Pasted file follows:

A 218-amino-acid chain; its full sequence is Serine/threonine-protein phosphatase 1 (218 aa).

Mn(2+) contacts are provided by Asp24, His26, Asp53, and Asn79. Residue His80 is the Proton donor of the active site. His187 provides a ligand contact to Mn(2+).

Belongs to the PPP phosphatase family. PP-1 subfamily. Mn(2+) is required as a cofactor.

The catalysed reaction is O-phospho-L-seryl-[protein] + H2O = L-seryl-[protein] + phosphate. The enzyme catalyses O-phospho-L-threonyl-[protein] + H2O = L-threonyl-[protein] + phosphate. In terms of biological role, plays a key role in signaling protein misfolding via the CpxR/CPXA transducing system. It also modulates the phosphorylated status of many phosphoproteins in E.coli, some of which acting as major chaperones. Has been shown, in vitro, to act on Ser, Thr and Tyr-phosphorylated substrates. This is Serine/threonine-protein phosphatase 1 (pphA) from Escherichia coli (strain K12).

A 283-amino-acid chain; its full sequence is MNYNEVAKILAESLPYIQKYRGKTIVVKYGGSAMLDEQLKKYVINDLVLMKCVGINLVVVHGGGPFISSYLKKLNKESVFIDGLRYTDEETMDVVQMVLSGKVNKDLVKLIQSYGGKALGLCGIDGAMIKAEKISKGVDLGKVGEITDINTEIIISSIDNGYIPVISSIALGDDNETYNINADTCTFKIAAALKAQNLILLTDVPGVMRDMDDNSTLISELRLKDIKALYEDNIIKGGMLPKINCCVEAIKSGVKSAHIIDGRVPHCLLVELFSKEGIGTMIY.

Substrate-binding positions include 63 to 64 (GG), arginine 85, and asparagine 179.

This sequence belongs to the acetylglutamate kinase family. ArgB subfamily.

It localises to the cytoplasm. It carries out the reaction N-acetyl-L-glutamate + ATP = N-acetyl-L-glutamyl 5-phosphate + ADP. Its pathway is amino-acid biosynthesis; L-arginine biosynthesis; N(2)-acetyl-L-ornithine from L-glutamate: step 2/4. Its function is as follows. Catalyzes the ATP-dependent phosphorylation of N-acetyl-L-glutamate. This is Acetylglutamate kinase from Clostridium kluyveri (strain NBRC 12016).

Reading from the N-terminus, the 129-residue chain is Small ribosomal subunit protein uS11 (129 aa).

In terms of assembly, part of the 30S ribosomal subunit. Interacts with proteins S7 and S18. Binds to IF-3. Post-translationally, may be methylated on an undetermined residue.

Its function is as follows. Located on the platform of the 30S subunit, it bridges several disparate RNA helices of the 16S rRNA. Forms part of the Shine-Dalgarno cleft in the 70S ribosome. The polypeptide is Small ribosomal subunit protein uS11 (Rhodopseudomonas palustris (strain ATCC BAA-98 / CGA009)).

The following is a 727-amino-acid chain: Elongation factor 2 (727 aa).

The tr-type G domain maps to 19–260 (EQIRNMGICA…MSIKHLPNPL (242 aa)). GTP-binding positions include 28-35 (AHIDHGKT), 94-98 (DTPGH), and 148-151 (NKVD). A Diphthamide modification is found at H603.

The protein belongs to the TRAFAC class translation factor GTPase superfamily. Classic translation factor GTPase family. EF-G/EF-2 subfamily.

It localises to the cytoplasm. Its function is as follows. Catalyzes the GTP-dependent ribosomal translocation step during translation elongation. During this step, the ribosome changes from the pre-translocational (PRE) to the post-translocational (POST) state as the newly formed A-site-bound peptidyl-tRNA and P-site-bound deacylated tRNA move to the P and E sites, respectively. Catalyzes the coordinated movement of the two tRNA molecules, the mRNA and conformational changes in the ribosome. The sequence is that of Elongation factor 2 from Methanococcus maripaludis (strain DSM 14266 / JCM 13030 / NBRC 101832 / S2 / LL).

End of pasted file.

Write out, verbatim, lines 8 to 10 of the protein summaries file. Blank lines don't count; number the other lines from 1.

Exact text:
It localises to the cytoplasm. It carries out the reaction N-acetyl-L-glutamate + ATP = N-acetyl-L-glutamyl 5-phosphate + ADP. Its pathway is amino-acid biosynthesis; L-arginine biosynthesis; N(2)-acetyl-L-ornithine from L-glutamate: step 2/4. Its function is as follows. Catalyzes the ATP-dependent phosphorylation of N-acetyl-L-glutamate. This is Acetylglutamate kinase from Clostridium kluyveri (strain NBRC 12016).

Reading from the N-terminus, the 129-residue chain is Small ribosomal subunit protein uS11 (129 aa).

In terms of assembly, part of the 30S ribosomal subunit. Interacts with proteins S7 and S18. Binds to IF-3. Post-translationally, may be methylated on an undetermined residue.